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12 Tips on Finding and Using Templates for Family Stories - Treasure Chest of Memories

Templates for family stories finding and using them 12 tips graphic

Whether you’re working on adding stories to your scrapbooking layouts or wanting to dress up your narratives, finding templates for family stories or family histories can be a chore. This came to mind as a fellow blogger, Carol Kostakos Petranek of Spartan Roots, emailed me asking about templates for embellishing the family histories she’s compiling. I realized that though I’ve blogged about scrapbooking memories, I didn’t cover how to go about finding and customizing templates for family stories.

If you’re new to this site, and are interested in how storytelling (with words) works with scrapbooking, you can see my previous posts at  I use Photoshop Elements to put my layouts together, but the techniques hold true for Creative Memories, Artisan, or other software programs.


Searching Online for Templates for Family Stories


Tip 1: Use the words “journaling” or “journal” in your searches besides “Stories,” “Storytelling,” and “narrative.”

Tip 2: As you page through template options, focus on the layout, not the colors, papers, or embellishments.  You can always adapt these to your choice in background colors or papers.

For instance:

I used a layout called “Getting Grungy” (which sadly seems to be no longer available) to tell a story about my mom. The gray scale colors and feminine embellishments worked well for this.

a family story template I used for a story about my mom

However, it needed some customization to work for a story about my husband’s grandfather. I added different backgrounds, i.e., digital papers, to achieve a totally different effect for this story.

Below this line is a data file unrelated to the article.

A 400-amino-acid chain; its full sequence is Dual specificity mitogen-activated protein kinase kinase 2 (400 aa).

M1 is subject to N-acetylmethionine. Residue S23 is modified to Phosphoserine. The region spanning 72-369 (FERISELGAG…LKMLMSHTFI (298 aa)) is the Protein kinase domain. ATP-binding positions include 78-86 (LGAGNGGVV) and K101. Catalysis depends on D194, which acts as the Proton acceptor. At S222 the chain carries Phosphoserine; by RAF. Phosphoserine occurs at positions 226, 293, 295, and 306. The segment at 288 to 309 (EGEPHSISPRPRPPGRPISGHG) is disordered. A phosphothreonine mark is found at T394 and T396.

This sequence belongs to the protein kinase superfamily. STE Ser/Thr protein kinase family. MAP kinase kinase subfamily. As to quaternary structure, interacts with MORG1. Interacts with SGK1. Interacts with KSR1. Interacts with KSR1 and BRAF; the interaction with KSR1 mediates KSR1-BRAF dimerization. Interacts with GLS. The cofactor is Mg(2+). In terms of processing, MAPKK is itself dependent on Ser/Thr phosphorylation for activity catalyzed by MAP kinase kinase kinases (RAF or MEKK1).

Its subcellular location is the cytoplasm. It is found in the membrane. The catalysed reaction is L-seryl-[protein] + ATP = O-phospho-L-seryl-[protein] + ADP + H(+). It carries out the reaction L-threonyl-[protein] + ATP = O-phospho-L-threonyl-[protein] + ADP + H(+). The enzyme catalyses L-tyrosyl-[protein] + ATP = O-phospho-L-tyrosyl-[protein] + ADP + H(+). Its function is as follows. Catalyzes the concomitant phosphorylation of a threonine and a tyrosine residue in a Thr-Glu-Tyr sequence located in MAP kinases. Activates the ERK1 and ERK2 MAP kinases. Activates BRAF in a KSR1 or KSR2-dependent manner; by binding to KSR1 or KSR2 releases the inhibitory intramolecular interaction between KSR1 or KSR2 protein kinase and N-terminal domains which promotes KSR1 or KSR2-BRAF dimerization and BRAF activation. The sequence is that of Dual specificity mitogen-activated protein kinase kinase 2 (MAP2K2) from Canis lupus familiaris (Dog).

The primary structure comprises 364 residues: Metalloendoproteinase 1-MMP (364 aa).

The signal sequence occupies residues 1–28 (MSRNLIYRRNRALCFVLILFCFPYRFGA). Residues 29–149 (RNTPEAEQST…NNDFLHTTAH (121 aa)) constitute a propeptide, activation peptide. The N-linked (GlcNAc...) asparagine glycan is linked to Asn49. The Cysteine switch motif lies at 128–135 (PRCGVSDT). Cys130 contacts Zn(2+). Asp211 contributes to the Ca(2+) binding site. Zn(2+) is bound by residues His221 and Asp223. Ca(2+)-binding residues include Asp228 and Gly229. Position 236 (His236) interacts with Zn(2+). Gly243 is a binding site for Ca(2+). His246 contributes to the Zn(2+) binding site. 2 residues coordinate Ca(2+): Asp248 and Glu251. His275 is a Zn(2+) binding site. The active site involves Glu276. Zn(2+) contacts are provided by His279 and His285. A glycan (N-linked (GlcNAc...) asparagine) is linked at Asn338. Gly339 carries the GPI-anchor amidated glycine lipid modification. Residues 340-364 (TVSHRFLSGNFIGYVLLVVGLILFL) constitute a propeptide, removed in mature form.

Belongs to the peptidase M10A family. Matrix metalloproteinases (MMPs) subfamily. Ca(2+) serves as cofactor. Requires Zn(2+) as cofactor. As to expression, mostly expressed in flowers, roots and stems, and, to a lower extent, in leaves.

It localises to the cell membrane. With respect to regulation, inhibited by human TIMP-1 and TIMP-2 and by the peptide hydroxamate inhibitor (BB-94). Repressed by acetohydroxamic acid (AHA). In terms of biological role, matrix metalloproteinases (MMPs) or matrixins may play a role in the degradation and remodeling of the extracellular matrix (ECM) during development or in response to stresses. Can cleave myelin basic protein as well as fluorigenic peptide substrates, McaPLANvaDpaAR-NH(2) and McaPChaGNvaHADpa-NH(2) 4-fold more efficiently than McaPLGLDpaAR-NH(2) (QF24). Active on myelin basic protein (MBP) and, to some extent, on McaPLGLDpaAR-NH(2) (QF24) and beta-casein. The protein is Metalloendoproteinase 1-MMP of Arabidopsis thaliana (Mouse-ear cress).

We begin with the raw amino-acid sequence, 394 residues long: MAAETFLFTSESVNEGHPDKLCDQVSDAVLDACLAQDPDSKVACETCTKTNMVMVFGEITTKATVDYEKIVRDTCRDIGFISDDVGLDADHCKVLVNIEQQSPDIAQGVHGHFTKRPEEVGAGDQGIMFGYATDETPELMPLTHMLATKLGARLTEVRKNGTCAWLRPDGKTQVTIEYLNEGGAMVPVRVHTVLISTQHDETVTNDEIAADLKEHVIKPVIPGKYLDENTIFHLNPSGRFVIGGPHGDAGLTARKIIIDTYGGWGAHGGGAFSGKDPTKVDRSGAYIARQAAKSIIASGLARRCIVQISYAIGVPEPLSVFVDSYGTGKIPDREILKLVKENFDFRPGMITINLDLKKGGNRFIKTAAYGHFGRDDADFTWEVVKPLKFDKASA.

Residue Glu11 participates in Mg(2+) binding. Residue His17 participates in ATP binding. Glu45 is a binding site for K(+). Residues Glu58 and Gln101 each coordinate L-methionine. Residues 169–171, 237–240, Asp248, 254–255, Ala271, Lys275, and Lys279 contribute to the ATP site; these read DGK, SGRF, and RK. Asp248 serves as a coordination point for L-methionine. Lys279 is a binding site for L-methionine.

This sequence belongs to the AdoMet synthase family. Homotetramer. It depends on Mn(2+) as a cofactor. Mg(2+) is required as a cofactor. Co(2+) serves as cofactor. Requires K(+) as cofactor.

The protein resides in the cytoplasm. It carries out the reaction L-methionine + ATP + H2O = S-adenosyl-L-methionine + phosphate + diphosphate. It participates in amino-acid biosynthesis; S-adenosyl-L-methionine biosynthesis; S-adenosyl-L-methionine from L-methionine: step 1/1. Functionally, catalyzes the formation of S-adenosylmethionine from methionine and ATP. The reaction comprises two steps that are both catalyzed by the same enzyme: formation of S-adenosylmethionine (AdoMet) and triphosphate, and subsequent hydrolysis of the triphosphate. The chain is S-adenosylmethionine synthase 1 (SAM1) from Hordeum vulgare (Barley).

A customized version of a template for family stories

The same template used for my husband’s engineer grandfather.

Tip 3: has a tutorial on customizing templates at

Tip 4: Although it’s great to find a template or layout with space for narrative, remember, you can delete a photo layer and add text in its place. This is what I did in my You’re my home layout.

The layout originally had no text space.

I added a text box in lieu of the bottom strip of photos.

What June Means to Me

Tip 5: You can also adapt a 12 x 12 template to 8.5 x 11 or A4 size.

With most software, it’s very easy to adjust the image size.  You can set your guides for your target size, move any embellishments you want to keep into that area, then crop your image. You can save these as an image to use as a background image in MS Word, or save them as a pdf file for printing.


Found: Templates for Family  Stories (or Easy to Adapt Journaling Layouts)

(Tip: 6)

Marissa Lerin, formerly of Pixelscrapper, now called, has great layouts that accommodate narratives along with your photos. (I have no affiliate relationship with her. I just like her designs and the affordability of her website.)

One of my personal favorites is Layout Template 778 Journal. (I used this on my COVID-19 Journal layout.)

Scrapbooking pandemic example of template for family history stories

This comes in a kit of similar layouts that would work well as templates for family stories.

You might also like Layout Templates Kit #42 – Template 42d or Layout Templates Kit #42 – Template 42c.

I also like these kits of multiple layouts that would work great for family history storytelling

khadfield Storyteller


Tip 7: Don’t forget to check out Etsy designers as you look for templates for family stories.

For instance, AnnieCDigitals has family history templates for both 8.5 x 11 and 12 x 12.


You can also find templates for MS Word

Some family storytellers just want a little decoration for narratives, which they have compiled in Word. I was pleasantly surprised to find that MS Office 365 offers a template for family history stories and books.  (Tip 8)

Tip 9: If you’re interested in setting up ancestor profiles, this template, found on Etsy, looks promising:


Tips for Other Software Users

Tip 10: Forever’s Artisan scrapbooking software users can find templates for family stories and family trees.  Several of these have generous space for narratives. According to Sandy Wirth, a Creative Memories advisor and a lead ambassador for Forever, Artisan makes it easy to take your stories, “pretty them up, and print them.”

Tip 11: Adobe InDesign users can find beautiful magazine templates at

Tip 12:  Bloggers can use a blog to print products to turn their family story posts into beautiful books. Your blog is your template!

Your Turn

What is your favorite template for family history stories? Where did you find it and what software does it require? Please comment!

Note: This post will be part of the National Photography Month Genealogy Blog Party.

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